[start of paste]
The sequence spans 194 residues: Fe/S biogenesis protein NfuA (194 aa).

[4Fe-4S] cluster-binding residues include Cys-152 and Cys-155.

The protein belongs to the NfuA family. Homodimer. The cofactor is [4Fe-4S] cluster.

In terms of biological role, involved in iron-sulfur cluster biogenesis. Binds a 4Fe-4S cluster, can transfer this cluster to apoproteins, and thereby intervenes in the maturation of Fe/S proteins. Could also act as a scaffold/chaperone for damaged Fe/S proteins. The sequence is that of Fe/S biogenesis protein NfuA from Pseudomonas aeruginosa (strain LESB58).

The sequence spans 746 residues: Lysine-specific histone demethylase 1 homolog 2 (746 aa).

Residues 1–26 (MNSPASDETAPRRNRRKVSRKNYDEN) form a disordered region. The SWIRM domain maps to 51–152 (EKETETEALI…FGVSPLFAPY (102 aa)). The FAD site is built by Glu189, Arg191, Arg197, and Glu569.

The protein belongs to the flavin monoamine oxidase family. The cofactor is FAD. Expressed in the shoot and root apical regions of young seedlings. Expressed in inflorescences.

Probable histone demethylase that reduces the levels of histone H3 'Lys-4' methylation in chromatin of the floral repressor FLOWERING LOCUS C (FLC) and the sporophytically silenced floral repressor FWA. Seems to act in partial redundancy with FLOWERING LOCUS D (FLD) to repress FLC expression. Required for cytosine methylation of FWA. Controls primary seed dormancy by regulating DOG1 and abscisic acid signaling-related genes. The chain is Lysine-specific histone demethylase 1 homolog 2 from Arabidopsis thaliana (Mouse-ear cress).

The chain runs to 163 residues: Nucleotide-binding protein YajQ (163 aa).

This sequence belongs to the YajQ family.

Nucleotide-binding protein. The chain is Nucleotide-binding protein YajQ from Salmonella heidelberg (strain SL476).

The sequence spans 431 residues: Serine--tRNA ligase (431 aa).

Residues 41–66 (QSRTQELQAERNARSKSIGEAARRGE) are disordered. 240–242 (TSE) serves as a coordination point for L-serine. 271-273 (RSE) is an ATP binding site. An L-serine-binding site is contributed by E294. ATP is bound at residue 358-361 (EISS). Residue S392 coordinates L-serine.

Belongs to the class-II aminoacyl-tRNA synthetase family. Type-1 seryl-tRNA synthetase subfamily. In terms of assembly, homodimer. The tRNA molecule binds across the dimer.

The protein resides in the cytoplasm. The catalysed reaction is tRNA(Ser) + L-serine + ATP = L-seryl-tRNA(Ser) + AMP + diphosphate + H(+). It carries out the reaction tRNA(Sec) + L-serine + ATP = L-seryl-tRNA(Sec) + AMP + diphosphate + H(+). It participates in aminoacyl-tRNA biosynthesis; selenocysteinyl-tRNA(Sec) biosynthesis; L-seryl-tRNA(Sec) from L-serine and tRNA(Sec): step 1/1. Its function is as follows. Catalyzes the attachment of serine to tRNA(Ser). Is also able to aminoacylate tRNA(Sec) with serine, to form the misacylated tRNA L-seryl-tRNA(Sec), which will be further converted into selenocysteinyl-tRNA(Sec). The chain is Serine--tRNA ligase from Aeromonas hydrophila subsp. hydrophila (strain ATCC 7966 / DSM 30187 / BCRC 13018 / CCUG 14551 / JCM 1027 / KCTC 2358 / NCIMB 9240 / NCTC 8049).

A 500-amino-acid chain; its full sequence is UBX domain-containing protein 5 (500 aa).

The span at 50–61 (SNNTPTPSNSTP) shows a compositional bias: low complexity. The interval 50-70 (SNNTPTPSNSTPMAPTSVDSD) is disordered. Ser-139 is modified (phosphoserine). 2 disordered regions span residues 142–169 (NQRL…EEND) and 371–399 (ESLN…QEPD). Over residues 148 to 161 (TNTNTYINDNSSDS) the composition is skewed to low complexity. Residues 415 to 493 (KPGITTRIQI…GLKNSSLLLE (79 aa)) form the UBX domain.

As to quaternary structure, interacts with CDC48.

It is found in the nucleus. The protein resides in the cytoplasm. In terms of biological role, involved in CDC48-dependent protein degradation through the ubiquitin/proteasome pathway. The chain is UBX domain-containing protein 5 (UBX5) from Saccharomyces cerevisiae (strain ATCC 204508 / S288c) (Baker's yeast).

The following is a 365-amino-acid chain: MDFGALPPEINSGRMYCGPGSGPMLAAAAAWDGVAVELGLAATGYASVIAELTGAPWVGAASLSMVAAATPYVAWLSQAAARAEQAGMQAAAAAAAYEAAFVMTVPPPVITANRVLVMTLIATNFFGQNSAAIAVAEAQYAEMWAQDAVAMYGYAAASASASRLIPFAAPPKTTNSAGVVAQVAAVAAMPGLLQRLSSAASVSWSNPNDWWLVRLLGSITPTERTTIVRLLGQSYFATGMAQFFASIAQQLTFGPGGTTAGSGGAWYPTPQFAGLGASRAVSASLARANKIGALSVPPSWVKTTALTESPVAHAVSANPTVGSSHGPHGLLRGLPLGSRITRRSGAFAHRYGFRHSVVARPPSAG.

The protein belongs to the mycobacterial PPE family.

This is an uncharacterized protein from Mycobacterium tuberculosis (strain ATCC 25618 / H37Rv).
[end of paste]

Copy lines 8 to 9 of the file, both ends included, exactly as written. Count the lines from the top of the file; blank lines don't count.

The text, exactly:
Probable histone demethylase that reduces the levels of histone H3 'Lys-4' methylation in chromatin of the floral repressor FLOWERING LOCUS C (FLC) and the sporophytically silenced floral repressor FWA. Seems to act in partial redundancy with FLOWERING LOCUS D (FLD) to repress FLC expression. Required for cytosine methylation of FWA. Controls primary seed dormancy by regulating DOG1 and abscisic acid signaling-related genes. The chain is Lysine-specific histone demethylase 1 homolog 2 from Arabidopsis thaliana (Mouse-ear cress).

The chain runs to 163 residues: Nucleotide-binding protein YajQ (163 aa).